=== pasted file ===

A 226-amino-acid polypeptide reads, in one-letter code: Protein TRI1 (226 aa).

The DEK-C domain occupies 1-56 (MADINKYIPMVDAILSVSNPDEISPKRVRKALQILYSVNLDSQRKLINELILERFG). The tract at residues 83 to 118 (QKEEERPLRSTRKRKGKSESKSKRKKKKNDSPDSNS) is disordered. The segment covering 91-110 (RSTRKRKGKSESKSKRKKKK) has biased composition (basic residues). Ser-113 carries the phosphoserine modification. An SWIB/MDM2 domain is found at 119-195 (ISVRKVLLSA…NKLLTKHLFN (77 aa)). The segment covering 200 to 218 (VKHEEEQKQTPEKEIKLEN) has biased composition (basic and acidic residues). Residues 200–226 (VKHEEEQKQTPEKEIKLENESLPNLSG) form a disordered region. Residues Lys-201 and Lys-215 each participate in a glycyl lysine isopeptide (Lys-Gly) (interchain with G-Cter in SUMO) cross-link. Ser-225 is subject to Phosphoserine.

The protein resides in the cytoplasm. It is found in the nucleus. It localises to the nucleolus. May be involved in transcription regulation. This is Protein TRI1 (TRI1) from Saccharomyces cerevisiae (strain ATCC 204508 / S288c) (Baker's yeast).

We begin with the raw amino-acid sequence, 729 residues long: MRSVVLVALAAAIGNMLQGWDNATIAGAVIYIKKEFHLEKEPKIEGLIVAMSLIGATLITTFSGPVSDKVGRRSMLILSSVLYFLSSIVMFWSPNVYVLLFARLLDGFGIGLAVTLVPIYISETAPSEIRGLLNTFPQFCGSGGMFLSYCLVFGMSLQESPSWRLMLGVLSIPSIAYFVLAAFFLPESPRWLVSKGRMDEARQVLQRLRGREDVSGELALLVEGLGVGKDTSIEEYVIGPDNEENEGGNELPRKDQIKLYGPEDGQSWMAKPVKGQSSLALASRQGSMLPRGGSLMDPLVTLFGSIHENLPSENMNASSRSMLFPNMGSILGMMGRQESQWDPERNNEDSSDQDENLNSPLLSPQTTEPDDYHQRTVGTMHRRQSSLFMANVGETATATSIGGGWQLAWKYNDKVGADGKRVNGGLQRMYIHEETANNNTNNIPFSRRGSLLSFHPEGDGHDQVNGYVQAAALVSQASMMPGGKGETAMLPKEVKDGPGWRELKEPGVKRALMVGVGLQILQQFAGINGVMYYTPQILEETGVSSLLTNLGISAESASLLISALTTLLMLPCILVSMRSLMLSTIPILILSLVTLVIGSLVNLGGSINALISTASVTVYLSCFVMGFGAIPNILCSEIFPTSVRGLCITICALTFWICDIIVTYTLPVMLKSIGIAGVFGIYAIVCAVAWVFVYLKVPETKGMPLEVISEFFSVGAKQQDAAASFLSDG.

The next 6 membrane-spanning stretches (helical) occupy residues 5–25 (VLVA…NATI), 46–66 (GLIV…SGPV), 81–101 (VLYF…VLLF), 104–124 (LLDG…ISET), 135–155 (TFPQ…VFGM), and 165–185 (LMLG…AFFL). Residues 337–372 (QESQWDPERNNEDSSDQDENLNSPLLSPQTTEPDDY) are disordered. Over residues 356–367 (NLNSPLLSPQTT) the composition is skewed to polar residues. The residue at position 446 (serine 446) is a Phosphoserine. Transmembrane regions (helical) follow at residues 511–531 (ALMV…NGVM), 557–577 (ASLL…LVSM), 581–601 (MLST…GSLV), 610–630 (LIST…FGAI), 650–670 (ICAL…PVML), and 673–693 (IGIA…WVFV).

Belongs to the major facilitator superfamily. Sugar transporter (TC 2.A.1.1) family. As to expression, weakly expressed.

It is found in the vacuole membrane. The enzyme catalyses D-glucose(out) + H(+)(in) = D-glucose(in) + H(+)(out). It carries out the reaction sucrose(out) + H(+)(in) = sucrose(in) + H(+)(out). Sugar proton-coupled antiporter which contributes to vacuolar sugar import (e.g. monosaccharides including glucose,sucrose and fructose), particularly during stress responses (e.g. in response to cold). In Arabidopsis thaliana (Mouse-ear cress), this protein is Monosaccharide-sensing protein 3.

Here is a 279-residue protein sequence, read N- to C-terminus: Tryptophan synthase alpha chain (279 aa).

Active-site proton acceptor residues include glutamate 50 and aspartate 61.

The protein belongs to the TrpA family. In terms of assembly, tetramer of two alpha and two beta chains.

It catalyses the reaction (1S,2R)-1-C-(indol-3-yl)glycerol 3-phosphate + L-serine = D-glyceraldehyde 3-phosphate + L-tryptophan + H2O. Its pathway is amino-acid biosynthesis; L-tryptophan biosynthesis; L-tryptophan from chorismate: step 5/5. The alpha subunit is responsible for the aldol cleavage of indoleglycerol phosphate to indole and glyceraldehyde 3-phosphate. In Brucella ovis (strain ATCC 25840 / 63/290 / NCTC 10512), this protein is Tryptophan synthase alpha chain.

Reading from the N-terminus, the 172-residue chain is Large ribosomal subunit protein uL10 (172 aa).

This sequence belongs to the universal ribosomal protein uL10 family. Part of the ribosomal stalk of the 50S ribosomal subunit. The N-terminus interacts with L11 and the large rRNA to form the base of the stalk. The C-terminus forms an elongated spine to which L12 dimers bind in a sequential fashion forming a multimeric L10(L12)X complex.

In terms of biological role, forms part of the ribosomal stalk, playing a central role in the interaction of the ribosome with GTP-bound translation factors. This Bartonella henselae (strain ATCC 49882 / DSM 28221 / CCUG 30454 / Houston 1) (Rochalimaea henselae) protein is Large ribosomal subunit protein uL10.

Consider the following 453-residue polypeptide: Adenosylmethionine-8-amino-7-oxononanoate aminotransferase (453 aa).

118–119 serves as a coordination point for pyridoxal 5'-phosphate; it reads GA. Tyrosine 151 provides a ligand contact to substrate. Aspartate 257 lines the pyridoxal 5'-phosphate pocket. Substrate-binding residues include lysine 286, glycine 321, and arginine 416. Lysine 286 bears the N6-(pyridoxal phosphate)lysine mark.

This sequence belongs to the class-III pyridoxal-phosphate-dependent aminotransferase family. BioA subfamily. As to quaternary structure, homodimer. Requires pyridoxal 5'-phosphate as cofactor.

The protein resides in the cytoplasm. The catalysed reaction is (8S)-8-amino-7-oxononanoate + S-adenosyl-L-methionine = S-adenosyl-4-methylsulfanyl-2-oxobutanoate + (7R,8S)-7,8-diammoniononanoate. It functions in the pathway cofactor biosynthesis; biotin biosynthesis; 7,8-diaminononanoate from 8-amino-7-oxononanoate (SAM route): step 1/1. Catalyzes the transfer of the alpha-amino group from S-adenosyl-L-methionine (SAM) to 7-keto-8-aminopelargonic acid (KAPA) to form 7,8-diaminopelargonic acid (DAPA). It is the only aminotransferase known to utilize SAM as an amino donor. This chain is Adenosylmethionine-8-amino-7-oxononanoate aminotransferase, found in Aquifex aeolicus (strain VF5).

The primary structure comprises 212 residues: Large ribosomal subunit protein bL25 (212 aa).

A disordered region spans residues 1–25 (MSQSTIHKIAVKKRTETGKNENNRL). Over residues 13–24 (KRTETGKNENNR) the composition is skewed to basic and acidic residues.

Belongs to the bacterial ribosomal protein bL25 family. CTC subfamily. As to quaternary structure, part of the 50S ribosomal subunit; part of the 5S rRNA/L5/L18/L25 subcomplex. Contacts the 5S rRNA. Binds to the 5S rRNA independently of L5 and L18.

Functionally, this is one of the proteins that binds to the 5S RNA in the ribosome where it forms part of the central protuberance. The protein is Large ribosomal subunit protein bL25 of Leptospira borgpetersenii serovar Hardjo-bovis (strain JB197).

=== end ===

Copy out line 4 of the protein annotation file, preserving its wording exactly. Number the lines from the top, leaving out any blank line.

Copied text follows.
We begin with the raw amino-acid sequence, 729 residues long: MRSVVLVALAAAIGNMLQGWDNATIAGAVIYIKKEFHLEKEPKIEGLIVAMSLIGATLITTFSGPVSDKVGRRSMLILSSVLYFLSSIVMFWSPNVYVLLFARLLDGFGIGLAVTLVPIYISETAPSEIRGLLNTFPQFCGSGGMFLSYCLVFGMSLQESPSWRLMLGVLSIPSIAYFVLAAFFLPESPRWLVSKGRMDEARQVLQRLRGREDVSGELALLVEGLGVGKDTSIEEYVIGPDNEENEGGNELPRKDQIKLYGPEDGQSWMAKPVKGQSSLALASRQGSMLPRGGSLMDPLVTLFGSIHENLPSENMNASSRSMLFPNMGSILGMMGRQESQWDPERNNEDSSDQDENLNSPLLSPQTTEPDDYHQRTVGTMHRRQSSLFMANVGETATATSIGGGWQLAWKYNDKVGADGKRVNGGLQRMYIHEETANNNTNNIPFSRRGSLLSFHPEGDGHDQVNGYVQAAALVSQASMMPGGKGETAMLPKEVKDGPGWRELKEPGVKRALMVGVGLQILQQFAGINGVMYYTPQILEETGVSSLLTNLGISAESASLLISALTTLLMLPCILVSMRSLMLSTIPILILSLVTLVIGSLVNLGGSINALISTASVTVYLSCFVMGFGAIPNILCSEIFPTSVRGLCITICALTFWICDIIVTYTLPVMLKSIGIAGVFGIYAIVCAVAWVFVYLKVPETKGMPLEVISEFFSVGAKQQDAAASFLSDG.